One of the main attractions of a large city, at least for me, is the subway system. There’s just something about riding in a large metal tube several feet underground that makes me absolutely giddy, and it has nothing to do with my lifelong dream of becoming a supervillian named The Trainiac. Public transportation mostly gives me the opportunity to abandon the fierce rage that boils within when I drive a car. The only time the urge to scream at my fellow man overtakes me is when I’m on the highway, most often in stopped traffic.
True story: I once yelled, “Turn signals keep you from crashing and going to hell!” at an elderly woman. Sure, my windows were up and she couldn’t hear me, but Jesus could, and that doesn’t bode well for my chances of becoming an angel. Papa wants those wings, so driving needed to become a thing of the past. So for both the betterment of my mental health and my “eternal soul,” I sold off my car and moved to the land of cheap(ish) transit.
Of course, I’m not trying to argue that people don’t hulk out on the subway on a daily basis, because, believe me, they surely do. On certain lines at certain times, you’ll find cars packed to the brim, bits of people rubbing where they shouldn’t be rubbing, and in an instant, someone will blurt out, “I COULD JUST KILL A MAN!” That’s when I apologize meekly and slink out onto the platform. I jest, of course, but the only reason this doesn’t actually happen is because I’m not in the safety of my own personal vehicle. Anyone in a family sedan can find the cajones to scream out a window if the fear of a violent retribution doesn’t exist, but having an outburst in a crowd full of crankies, some of whom are carrying shivs? That’s when common sense overtakes the power of hulkamania.
In my time here, I’ve slowly developed a method for avoiding peculiar interactions (read: getting molested) on the train. This is for people like me that do not like to read while in motion. Sorry, nerds, I get headaches, so burying your face into a book is not an option for prolonging awkwardness/death. My method is threefold:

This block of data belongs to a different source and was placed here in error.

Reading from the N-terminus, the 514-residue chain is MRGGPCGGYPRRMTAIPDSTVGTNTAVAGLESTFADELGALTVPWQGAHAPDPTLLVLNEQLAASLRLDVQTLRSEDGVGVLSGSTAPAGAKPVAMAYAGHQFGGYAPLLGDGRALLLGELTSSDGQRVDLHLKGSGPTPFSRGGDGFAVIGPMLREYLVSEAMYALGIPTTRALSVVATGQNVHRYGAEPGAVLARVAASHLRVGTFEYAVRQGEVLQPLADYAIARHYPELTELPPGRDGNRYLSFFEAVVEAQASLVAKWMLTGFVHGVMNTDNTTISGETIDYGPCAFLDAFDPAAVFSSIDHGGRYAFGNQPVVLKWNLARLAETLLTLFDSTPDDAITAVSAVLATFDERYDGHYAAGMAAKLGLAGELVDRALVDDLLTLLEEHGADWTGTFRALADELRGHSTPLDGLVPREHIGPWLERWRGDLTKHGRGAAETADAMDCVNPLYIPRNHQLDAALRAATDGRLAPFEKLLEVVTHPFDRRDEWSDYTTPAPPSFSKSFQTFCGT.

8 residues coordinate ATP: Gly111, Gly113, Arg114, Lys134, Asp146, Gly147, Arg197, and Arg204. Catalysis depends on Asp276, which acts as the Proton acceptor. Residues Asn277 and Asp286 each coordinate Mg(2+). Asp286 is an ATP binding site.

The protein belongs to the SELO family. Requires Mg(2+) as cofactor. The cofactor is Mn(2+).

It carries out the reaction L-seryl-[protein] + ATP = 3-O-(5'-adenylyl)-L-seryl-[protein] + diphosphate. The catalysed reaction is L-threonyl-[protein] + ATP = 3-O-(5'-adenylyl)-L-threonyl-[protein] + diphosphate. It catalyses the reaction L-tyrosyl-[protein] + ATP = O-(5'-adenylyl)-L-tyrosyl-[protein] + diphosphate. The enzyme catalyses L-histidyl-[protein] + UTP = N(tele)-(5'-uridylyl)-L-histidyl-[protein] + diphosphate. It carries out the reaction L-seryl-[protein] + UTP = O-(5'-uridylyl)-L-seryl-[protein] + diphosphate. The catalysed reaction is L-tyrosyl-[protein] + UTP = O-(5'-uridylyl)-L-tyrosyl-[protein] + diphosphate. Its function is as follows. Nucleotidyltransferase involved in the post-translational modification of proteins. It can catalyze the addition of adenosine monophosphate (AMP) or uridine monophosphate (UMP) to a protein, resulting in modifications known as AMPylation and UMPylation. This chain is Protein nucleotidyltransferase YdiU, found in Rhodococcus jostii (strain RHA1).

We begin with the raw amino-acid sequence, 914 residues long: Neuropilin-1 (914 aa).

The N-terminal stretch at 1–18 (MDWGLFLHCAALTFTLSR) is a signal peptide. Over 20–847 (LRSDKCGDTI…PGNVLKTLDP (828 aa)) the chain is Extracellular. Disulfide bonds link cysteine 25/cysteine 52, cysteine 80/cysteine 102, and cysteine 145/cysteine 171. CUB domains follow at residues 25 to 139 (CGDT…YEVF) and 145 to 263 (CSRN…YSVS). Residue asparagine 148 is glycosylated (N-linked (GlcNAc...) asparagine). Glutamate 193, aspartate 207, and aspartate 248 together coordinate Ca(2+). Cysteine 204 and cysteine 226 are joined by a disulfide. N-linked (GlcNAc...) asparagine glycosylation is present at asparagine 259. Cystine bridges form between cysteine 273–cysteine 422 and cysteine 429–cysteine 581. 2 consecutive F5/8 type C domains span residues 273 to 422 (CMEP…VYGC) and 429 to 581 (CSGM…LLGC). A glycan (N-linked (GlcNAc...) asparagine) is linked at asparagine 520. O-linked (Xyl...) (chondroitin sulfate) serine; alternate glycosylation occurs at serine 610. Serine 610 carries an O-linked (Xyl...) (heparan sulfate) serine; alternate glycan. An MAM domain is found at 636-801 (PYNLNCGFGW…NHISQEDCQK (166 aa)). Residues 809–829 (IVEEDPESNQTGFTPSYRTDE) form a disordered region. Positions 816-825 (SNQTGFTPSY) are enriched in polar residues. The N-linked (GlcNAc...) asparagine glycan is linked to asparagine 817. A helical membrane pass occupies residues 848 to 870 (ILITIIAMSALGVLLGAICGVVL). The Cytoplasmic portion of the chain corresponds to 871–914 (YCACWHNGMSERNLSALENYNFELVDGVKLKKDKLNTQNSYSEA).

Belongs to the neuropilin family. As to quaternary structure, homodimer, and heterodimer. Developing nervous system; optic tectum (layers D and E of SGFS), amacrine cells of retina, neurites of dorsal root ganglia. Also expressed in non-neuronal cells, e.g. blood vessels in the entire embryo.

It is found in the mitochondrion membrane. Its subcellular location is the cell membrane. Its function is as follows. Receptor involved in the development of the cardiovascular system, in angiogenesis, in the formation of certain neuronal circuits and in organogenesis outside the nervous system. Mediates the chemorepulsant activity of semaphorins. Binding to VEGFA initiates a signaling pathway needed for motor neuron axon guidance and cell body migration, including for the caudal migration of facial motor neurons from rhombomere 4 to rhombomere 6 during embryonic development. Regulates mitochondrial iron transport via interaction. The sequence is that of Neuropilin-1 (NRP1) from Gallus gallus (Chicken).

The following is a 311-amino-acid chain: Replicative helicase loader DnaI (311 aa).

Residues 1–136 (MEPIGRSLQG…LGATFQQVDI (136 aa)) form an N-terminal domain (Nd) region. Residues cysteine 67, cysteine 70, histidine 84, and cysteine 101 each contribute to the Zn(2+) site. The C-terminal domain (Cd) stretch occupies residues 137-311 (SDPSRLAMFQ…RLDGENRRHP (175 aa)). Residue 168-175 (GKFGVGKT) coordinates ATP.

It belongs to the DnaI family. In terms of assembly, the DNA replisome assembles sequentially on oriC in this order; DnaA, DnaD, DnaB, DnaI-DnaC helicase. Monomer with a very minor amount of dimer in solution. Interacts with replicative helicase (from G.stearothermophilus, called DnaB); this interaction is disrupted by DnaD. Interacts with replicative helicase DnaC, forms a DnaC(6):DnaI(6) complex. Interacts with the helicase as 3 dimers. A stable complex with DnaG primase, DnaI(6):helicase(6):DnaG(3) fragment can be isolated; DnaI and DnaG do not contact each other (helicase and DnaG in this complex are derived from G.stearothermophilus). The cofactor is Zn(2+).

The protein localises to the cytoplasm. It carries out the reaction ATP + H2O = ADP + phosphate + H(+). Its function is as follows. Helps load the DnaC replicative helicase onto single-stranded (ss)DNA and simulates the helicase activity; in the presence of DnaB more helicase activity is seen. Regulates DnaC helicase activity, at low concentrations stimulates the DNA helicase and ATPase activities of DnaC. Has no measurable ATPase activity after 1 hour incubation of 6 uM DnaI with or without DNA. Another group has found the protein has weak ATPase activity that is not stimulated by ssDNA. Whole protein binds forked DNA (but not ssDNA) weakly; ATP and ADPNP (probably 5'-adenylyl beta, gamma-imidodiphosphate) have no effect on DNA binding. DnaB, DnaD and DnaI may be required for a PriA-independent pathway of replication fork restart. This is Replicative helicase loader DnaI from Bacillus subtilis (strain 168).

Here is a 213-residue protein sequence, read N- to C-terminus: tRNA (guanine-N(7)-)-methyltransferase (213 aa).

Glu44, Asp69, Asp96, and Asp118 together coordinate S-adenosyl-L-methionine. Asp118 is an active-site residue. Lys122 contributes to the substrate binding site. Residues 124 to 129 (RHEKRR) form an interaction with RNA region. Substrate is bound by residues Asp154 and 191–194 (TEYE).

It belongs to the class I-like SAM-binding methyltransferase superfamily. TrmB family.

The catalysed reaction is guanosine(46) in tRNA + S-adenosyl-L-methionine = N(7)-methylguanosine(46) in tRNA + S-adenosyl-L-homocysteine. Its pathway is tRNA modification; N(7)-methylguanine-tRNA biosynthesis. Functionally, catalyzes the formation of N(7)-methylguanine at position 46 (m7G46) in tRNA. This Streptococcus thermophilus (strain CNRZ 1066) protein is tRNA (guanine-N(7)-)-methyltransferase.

First, do not make eye contact with anyone. I don’t care who they are — an 80-year old woman carrying a purse full of yarn or a teenager with eyeball tattoos — you just never know who will peer into your very soul at first glance.
Second, select a spot either above or below to direct your gaze. This means either involuntary signing up for online technical school, thanks to superbly designed advertisements, or developing a shoe fetish. I’ve chosen the latter. Sure, I could earn another useless degree, but becoming intimately familiar with the entire line at Shoe Carnival? You can’t put a price on that kind of education. You gain this profound knowledge, because dozens of pairs of shoes are presented before you in a nice, little row — an urban vegetable garden of sorts — except this one grows orthopedic nursing shoes. Edible? Your call, boss.
Lastly, having chosen your target, do whatever you can to maintain your focus. Sing a song, list off the starting lineup of the Harlem Globetrotters (don’t forget El Gato!), use the teachings of Thich Nhat Hanh to achieve Nibbana, you know, whatever works for you. Personally, I like to use writing exercises. This means taking your surroundings, whatever you see or hear, and turning them into something original, like a joke or a story. Effective, beneficial, nerdy — it gets the job done. My favorite? Without taking into account the people attached to them, create a character based on whatever shoe you see at the moment. Where has that shoe been? What has it seen with its shoe eyes? Does it have scars/scuff-marks? This may sound ridiculous at first — mostly because it is ridiculous — but it really does help get those stubborn creative juices off the futon and into action. To help illustrate that I’m not completely batshit, here’s what I came up with on my commute this afternoon:
What I see: A size 17 Reebok basketball shoe, visibly worn, originally white with red fringe, but now more of a beige.
What’s its story: This shoe has seen the floor of dozens of college gyms throughout the country. It has become very familiar with the floor, because it rarely moves more than a few inches off the ground. This shoe is attached to a former Division II college basketball player named Sergei, a 37-year old, 7’2″ Slovakian with a dream — to play for the New Jersey Nets. Sergei and his Reeboks have been through a lot: thousands of line sprints, rebound attempts, posterizations by more athletic players, the works. But they do not give up. After every slamajama humiliation, they pick themselves up off the floor and run back on offense. They will impress the scouts. They will make the league before their 40th and 19th birthdays. So they will continue to play garbage time minutes for D-League teams throughout the country. It is destiny, even if Sergei is starting to get liver spots on his legs and the Reeboks smell like death tastes. It shall be done!
Now I have a character with a background to work with. This could be an amusing story, yes? Just agree with me, for argument’s sake. Instead of getting into a staring contest that can only end in tears with a smelly guy wearing ancient gym shoes, I created something. Win/win, if you ask me. Of course, it didn’t occur to me that staring at someone’s feet and suddenly starting to cackle like a lunatic might be a little unsettling for a select few. This is still a work in progress, so if you get smashed to bits utilizing one of my methods, expect a full refund within 5-7 working days (The unemployed don’t have working days, suckers!).